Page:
27-Mar-01   York Region District School Board        Deb      150         79     6.550%        22          -        AA-
    19-Mar-01   Epcor Utilities Inc.                     MTN      130        130     6.750%        15         AL        A-
    15-Mar-01   Westcoast Energy Inc.                    MTN      200        150     7.150%        30         AL        A-
    14-Mar-01   Coca-Cola Enterprises                    MTN      100         58     5.300%         2         A         A-
    13-Mar-01   Bell Canada                              MTN      200     3m BA+25   Floating       2        AH         A+
     9-Mar-01   Alliance Pipeline Limited Partnership    Deb      450        170     7.181%        22       BBBH       BBB
     9-Mar-01   Sears Canada Inc.                        MTN      200        170     6.750%         5       BBBH        A-
     5-Mar-01   BMO Capital Trust (BOaTS - Series B)     Deb      400        130     6.647%     Perpetual   "A"yn     A / P-2
    28-Feb-01   Ford Credit Canada                       MTN      900        105     6.000%         3         A          A
    20-Feb-01   Bell Canada (Re-Open)                    MTN      300         86     6.250%         7        AH         A+
    16-Feb-01   Norwest Financial                        MTN      125         54     5.800%         5        AAL        AA-
    13-Feb-01   Manufacturers Life                       Deb      550         85     6.240%       10+5       AAL        AA-
    13-Feb-01   Manufacturers Life                       Deb      250         46     5.700%       5+5        AAL        AA-
     8-Feb-01   Air Canada                               Deb      250        375     9.000%        5.5       BBL        BB-
     6-Feb-01   Royal Bank of Canada                     MTN      125         32     5.500%       10+5       AH         A+
    24-Jan-01   Enbridge Inc.                            MTN      100       45.4     5.640%         3         A          A
    24-Jan-01   Enbridge Inc.                            MTN      200         57     5.450%         5         A          A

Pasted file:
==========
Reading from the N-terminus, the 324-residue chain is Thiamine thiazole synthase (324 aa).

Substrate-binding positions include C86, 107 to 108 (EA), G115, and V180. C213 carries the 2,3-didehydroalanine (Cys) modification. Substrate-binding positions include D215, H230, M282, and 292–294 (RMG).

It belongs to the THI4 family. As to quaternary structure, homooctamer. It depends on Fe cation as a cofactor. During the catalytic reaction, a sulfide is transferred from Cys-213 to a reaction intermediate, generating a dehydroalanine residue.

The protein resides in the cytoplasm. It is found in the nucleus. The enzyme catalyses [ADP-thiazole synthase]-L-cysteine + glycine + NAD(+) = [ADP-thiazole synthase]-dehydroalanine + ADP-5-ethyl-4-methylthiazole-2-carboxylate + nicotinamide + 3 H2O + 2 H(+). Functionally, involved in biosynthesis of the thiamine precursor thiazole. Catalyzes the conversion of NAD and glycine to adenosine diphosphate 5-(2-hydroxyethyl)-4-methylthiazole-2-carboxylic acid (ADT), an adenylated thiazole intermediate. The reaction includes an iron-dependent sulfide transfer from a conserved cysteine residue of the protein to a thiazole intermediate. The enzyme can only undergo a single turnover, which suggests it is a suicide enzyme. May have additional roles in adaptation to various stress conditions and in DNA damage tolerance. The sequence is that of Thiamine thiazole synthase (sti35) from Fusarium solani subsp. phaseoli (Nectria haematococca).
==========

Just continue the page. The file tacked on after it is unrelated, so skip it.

23-Jan-01   Thomson Corporation                      Deb      250         95     6.200%         5         A         A-
    16-Jan-01   National Bank of Canada                  Deb      300         90     6.250%       7+5         AL        A-
    16-Jan-01   Royal Bank of Canada                     MTN      500         73     6.100%       7+5        AH         A+
    16-Jan-01   Loblaw Companies                         MTN      350        105     6.500%        10        AH          A
    11-Jan-01   Greater Toronto Airports Authority       MTN      300        123     7.050%        30        AH          A
    11-Jan-01   Household Financial Corp. Ltd.           MTN      125         93     5.950%         3         A          A
    10-Jan-01   TransAlta Corporation "TAC"              MTN      250         80     6.050%         5         A         A-
     9-Jan-01   Bell Canada                              MTN      400        100     6.250%         7        AH         A+
     8-Jan-01   Epcor Utilities Inc.                     MTN      200        110     6.330%         5         AL        A-
     3-Jan-01   Greater Toronto Airports Authority       MTN      275         92     6.700%        10        AH          A
* Excludes issuance < $100MM.

Canadian Debt Markets

Credit Spreads
   Global credit concerns have resulted in a general upward trend in Canadian credit
    spreads, nearing 3-year highs (spreads generally widened an additional 10-15 bps after
    the events of September 11 and are likely to continue to face widening pressure in the
    face of continued uncertainty)

   This trend had been less severe for infrastructure, insurance, and banks until the recent
    tragic events.

                                                                                                                       Canadian Generic Credit Spreads
                                                                                                                          (June 1997 - August 2001)




           Credit Spread (bps)





























Canadian Debt Markets

Corporate Liquidity
   Institutional investors desire greater liquidity from corporate issues as they become a greater
    part of the portfolio.

   Average new issue size this year is $303 million, compared to $210 million in 2000 and $110
    million in 1996, partly due to large infrastructure financings.

   Total issuance has been on the rise, but the total number of issues has been declining since
    1998 as larger issue sizes dominate, particularly for infrastructure and financial institutions.

   Issue size of at least $250 million is now considered the minimum for reasonable secondary
    market liquidity.

   New issues have been hot this year, generally significantly oversubscribed resulting in fractional

   Medium term notes now make up the majority of new issues, compared to only 10% in 1993.

Offering Process